FDA issues recall of 465,000 St. Jude pacemakers to patch security holes

Heart patients will have to visit their doctors to have their pacemakers patched for the "voluntary" recall -- but there are risks.

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In what may be a first, patients with heart conditions that are using particular pacemaker brands will have to visit their doctors for firmware updates to keep their embedded devices safe from tampering.

It seems such an odd concept at first, but with many kinds of pacemakers now "smarter," with connections to mobile devices and diagnostic systems, the avenue has been carved for these medical devices to potentially be tampered with, should a threat actor choose.

In particular, Abbott's pacemakers, formerly of St. Jude Medical, have been "recalled" by the US Food and Drug Administration (FDA) on a voluntary basis.

The devices must be given a firmware update to protect them against a set of critical vulnerabilities, first reported by MedSec, which could drain pacemaker battery life, allow attackers to change programmed settings, or even change the beats and rhythm of the device.

On Tuesday, the FDA issued a security advisory, warning that the pacemakers must be recalled -- and as they are embedded within the chests of their users, this requires a trip to the hospital to have the software patch applied.

Patients with a RF-enabled St. Jude pacemaker or cardiac pacemaker, as well as healthcare professionals who are using these devices presently in hospitals to treat conditions including heart failure and irregular heart rhythms must make sure a firmware update, approved by the federal agency on August 23, is applied to these devices.

The Accent, Anthem, Accent MRI, Accent ST, Assurity, and Allure models are all affected.

The FDA estimates that in total, 465,000 pacemakers in the US are impacted -- although it is not known how many may be outside the United States.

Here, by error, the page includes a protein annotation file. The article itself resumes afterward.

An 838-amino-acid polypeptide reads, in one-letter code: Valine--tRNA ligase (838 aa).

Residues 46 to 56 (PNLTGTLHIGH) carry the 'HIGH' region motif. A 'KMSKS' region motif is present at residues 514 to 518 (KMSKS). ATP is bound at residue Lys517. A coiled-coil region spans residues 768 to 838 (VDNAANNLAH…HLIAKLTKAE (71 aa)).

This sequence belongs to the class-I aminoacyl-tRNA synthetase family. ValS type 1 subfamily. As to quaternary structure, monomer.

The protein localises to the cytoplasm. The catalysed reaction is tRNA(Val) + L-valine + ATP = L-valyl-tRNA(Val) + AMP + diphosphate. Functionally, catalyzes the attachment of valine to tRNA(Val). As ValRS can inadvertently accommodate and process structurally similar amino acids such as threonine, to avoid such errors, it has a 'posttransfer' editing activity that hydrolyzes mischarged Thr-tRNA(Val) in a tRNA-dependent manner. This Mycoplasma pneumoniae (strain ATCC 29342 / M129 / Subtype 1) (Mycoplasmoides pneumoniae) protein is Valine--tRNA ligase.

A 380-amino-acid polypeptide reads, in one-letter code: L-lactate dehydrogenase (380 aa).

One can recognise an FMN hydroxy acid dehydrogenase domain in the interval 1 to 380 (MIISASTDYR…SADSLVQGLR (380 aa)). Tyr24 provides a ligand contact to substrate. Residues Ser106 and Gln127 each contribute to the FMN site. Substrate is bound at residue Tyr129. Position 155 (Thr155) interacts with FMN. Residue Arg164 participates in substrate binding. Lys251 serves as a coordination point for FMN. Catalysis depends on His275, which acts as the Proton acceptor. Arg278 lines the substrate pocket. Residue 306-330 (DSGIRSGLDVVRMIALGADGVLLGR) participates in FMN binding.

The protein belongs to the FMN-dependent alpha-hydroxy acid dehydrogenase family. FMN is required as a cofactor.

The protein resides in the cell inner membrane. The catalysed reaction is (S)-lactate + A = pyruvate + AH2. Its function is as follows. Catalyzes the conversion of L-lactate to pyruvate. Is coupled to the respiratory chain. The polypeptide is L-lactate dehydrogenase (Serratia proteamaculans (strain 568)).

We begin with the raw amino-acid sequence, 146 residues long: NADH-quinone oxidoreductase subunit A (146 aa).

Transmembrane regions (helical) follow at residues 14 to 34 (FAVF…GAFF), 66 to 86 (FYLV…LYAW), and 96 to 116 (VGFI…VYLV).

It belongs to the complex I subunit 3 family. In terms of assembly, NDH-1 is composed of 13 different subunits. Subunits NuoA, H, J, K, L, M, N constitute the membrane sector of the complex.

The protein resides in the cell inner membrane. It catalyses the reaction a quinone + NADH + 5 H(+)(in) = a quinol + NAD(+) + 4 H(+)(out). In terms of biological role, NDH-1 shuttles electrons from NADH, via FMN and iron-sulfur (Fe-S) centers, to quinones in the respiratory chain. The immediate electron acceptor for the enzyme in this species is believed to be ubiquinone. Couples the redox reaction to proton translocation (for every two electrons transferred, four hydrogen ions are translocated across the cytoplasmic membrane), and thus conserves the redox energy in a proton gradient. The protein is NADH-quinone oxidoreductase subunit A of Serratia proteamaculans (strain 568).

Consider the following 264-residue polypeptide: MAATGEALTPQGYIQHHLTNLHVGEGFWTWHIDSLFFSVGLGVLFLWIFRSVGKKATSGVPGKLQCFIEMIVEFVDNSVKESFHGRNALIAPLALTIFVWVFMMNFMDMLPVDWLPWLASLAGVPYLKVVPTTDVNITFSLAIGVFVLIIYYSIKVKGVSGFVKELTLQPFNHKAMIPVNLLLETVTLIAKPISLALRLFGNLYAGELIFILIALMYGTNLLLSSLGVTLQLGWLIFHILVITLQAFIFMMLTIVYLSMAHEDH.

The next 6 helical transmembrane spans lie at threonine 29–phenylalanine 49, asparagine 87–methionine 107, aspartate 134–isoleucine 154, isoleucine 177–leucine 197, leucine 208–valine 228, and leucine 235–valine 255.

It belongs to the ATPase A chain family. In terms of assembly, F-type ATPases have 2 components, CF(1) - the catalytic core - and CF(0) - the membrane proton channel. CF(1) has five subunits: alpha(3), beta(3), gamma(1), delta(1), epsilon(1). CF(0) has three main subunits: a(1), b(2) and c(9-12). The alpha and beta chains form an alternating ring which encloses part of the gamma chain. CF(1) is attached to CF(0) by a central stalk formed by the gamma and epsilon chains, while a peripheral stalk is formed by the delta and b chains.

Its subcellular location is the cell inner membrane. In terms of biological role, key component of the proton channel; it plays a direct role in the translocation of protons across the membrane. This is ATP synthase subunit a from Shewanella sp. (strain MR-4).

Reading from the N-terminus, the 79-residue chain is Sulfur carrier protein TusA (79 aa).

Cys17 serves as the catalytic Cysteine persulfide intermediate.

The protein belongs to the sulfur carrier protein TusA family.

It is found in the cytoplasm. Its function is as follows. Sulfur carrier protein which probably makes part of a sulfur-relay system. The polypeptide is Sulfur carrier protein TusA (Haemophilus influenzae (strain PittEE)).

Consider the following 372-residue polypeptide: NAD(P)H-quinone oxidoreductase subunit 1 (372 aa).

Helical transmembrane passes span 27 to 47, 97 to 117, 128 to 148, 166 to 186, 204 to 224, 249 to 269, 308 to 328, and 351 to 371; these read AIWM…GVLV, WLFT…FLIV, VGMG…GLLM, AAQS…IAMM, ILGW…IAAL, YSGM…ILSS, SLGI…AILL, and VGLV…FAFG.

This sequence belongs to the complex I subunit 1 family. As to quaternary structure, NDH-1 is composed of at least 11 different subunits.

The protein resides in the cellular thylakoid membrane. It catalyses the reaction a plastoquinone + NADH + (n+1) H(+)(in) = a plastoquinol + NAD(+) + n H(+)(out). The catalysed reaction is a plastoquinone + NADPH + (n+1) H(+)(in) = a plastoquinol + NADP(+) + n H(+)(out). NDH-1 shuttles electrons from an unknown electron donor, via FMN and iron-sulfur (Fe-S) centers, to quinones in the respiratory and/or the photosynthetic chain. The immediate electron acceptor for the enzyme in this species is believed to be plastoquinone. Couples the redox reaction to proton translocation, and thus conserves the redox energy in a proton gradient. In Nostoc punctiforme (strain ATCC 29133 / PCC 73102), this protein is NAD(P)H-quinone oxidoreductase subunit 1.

In a letter sent to doctors (downloadable .PDF), Abbott -- which acquired St. Jude Medical in 2016 -- admitted the update could not be delivered over the air and requires roughly three minutes in the presence of the patient to download and install while in backup mode.

The update is part of Merlin@home v8.2.2, but pacemakers manufactured from August 28 will already contain the security patch.

Patients are asked to contact their doctors to book themselves in for the update. However, doctors have been advised by Abbott to update only if "appropriate given the risk of update for the patient."

Unfortunately, installing the firmware update can result in a failure to update altogether, the loss of programmed settings, the loss of diagnostic data, as well as a very small risk -- 0.003 percent -- of complete functionality loss.

"The FDA reminds patients, patient caregivers, and health care providers that any medical device connected to a communications network (e.g. Wi-Fi, public or home internet) may have cybersecurity vulnerabilities that could be exploited by unauthorized users," the FDA says. "However, the increased use of wireless technology and software in medical devices can also often offer safer, more efficient, convenient, and timely health care delivery."

See also: FDA one of many 'toothless dragons' with no will to tackle medical device security

There are no reports of compromised pacemakers, but the threat is enough of a risk to patient well-being and potentially life altogether to be taken very seriously. After the update is applied, devices attempting to connect to the Merlin website must be authorized via the Merlin@home Transmitter, which should hopefully be enough to prevent tampering.

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